Halifax L9524 was one of nine No. 35 Squadron aircraft which took off from Stanton Harcourt to attack the Battleship Scharnhorst (anchored at La Pallice) on 24th July 1941 (daylight raid).
Its seven-man crew comprised:
- Terence Patrick Armstrong Bradley (Pilot)
- Douglas Rowley-Blake (2nd Pilot)
- Thomas Reginald Nixon (Observer)
- Peter George Bolton (WOP / AG)
- Richard Charles Rivaz (Air Gunner)
- Wallace Llewellyn Berry (Air Gunner)
- HE Wheeler (Flight Engineer)
The squadron’s Operations Record Book shows “Halifax L9524 obtained good sight on target but bomb doors failed to open due to hit by anti-aircraft fire. Doors did however open in time to deliver attack on a moving destroyer, south of the target, but evasive action necessary in countering both flak and enemy aircraft attacks did not permit observation of the results. Tail gunner had one gun out of action and another firing spasmodically, but succeeded in defending the aircraft and shot down one enemy. Sgt Bolton, the first wireless operator received injuries to the chest and died instantly and Sgt Rowley-Blake, the second pilot, received slight shrapnel wounds in the left thigh, calf and shoulder. Although the aircraft suffered damage to one propeller and the controls and the other many hits, it returned safely to St Eval.“.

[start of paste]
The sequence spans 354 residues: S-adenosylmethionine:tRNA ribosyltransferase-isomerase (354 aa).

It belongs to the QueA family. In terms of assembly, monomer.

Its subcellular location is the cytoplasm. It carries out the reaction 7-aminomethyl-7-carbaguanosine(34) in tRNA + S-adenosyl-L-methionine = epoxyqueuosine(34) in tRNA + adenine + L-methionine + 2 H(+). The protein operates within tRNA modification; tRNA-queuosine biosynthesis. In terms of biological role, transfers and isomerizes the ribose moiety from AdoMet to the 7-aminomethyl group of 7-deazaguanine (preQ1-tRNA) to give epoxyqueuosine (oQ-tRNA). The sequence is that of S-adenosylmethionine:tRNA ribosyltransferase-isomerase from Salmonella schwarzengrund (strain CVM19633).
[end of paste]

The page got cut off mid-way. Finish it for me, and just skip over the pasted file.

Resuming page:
The Commonwealth War Graves Commission (CWGC) records shows the following burial details:
- BOLTON, PETER GEORGE, Sergeant, ‘944667’, ST. EVAL CHURCHYARD Row 1. Grave 16.
Journey to the target
The squadron’s Operations Record Book describes the journey to the target as follows:
“The aircraft took off and proceeded via Lizard Point to a point 50 miles west of Ushant and then direct to the target. The journey from base to the turning point was made at a height of 1,000 feet and below, with the climb to the bombing height taking place between this point and the target. 19,000 feet was the intended bombing height but only 15,000 feet was reached before arrival at the target area. The weather was excellent, brilliant sunshine and no cloud, with perfect visibility.
An enemy destroyer was passed in the proximity of the Île d’Yeu, which, apparently believing itself to be under attack, commenced evasive action and opened fire, but did no damage”.
It was assumed that the destroyer warned the authorities of the impending attack and the German defences were fully prepared for the arrival of the aircraft.
The squadron’s Operations Record Book goes on to describe the arrival and subsequent attack as follows:
“As the squadron approached the target area, a very heavy barrage of A.A. fire was immediately put up, and some 30 enemy fighters were observed, some in the air and others taking off from aerodromes in and about La Rochelle.
AM Form 78
The AM Form 78 (Movement Card) shows that the aircraft was allocated to 43 Group; it was returned to the squadron on 12th September 1941.
AM Form 1180
There does not appear to be an AM Form 1180 for this incident
D Rowley-Blake was operational again by 7th September 1941
P.4 (Cas) Casualty Branch Files
The following casualty file is available at the National Archives:
AIR 81/7855 Sergeant P G Bolton: killed; Sergeant D Rowley-Blake: injured; operational flight over La Rochelle against Scharnhorst, Halifax L9524, 35 Squadron, 24 July 1941.